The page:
Thursday, December 27, 2012

Day 4: Economics as theology

"The Peculiar and Unique Position of Economics", by Ludwig von Mises.
Excerpted from Human Action, (1949), chapter 37, "The Nondescript Character of Economics."

Day 4 of Robert Wenzel's 30 Day Reading List on Libertarianism

Day 0: The Libertarian catechism

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In "The Peculiar and Unique Position of Economics," Ludwig von Mises argues that economics is outside the realm of empirical inquiry. Although von Mises believes that economics is real — a good economic theory will produce the intended outcome; a bad theory will not — he asserts that economics, like history, is simply too complex for observable events to prove or disprove any particular theory. Hence economics is in the realm of "praxeological knowledge": we must evaluate economic theories according to dictates of reason without reference to experience. von Mises argues that unlike a good technological theory, which can be proven by events, the praxeological character of economics requires that a good economic theory requires that proponents marshal public opinion in its support before its value can be realized. Hence, unlike technology and scientific progress, the project of social progress requires two forces, the creation of sound praxeological knowledge, and the ability to persuade the public to accept those theories.

I have to correct myself. In my previous response, I called Wilhelm Röpke's article, "Free Economy and Social Order," sophisticated theology. It is not: it is naive theology that simply takes its premises for granted. Sophisticated theology entails that the theology be explicitly placed beyond the bounds of empirical inquiry.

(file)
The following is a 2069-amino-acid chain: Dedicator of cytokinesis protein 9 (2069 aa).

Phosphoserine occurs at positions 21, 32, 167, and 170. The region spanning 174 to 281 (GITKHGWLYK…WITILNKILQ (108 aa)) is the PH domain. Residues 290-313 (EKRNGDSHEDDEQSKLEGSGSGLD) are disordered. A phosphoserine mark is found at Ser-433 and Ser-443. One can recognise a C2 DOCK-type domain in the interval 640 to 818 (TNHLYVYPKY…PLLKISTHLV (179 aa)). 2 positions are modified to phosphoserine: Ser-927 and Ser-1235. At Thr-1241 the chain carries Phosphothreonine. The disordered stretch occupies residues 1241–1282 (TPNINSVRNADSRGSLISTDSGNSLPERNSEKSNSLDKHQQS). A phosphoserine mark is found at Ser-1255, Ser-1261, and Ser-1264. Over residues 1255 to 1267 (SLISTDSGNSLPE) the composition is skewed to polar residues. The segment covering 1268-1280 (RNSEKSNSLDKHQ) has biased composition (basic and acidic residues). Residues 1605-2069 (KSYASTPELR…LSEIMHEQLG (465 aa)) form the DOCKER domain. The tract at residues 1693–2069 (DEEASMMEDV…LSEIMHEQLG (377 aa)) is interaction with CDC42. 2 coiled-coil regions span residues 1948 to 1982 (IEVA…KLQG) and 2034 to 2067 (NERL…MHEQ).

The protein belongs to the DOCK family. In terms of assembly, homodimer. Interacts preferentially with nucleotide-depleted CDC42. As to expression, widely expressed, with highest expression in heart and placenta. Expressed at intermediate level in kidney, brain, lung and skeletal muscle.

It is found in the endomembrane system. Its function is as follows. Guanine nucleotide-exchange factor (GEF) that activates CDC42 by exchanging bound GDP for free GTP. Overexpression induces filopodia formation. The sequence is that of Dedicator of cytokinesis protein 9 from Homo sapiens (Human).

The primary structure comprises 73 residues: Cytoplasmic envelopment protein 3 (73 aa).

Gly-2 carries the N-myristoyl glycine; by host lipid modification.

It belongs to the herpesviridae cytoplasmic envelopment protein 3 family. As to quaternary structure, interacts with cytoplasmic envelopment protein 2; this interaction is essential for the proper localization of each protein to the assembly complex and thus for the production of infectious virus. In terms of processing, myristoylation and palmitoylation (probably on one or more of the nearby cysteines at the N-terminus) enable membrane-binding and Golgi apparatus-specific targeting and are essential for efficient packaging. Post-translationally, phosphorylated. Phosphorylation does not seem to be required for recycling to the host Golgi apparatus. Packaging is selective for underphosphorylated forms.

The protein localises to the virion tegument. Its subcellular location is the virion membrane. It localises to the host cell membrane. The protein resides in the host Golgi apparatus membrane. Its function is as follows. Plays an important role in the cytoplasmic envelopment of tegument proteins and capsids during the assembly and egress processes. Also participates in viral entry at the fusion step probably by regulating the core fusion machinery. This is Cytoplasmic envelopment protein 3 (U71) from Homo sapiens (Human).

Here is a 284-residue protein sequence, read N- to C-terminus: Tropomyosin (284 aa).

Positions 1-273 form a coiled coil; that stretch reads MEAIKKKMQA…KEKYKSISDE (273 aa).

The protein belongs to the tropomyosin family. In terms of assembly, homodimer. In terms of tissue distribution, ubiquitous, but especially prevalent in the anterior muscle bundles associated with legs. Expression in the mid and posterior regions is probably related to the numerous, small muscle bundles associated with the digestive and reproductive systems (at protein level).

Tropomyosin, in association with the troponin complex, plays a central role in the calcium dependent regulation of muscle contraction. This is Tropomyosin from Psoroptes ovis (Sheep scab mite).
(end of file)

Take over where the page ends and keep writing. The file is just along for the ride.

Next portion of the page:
In this article, von Mises places economics firmly in the realm of sophisticated theology, and like religion, links his economic theology to the necessity of evangelism. The notion of praxeological knowledge is, of course, just as vacuous in economics as it is in religion. There is simply no way to compare theories on the basis of pure knowledge. Praxeology is just a dodge, long perfected by Christian theologians, to place their ideology outside the bounds of rational criticism, to "socialize" its failures to the complexity of society in general but "privatize" and take individual credit for its successes. Had Popper known about von Mises economics, he might well have placed it in the same category as Freudian psychoanalysis and Marxian historical theory.

Curiously von Mises explicitly contradicts himself. On the one hand, the real consists of that which preference cannot change: "'Real' is, in the eyes of man, all that he cannot alter and to whose existence he must adjust his actions if he wants to attain his ends," that which "wishful thinking cannot alter." On the other hand, praxeological economic requires that people in some sense wish for it for it to be effective: "the practical utilization of the teachings of economics presupposes their endorsement by public opinion." Either economics is not real, or reality is something that wishful thinking at a large enough scale can alter.

Four days, and the parallels of Wenzel's presentation of Libertarianism is looking more and more like borrowed Christianity.

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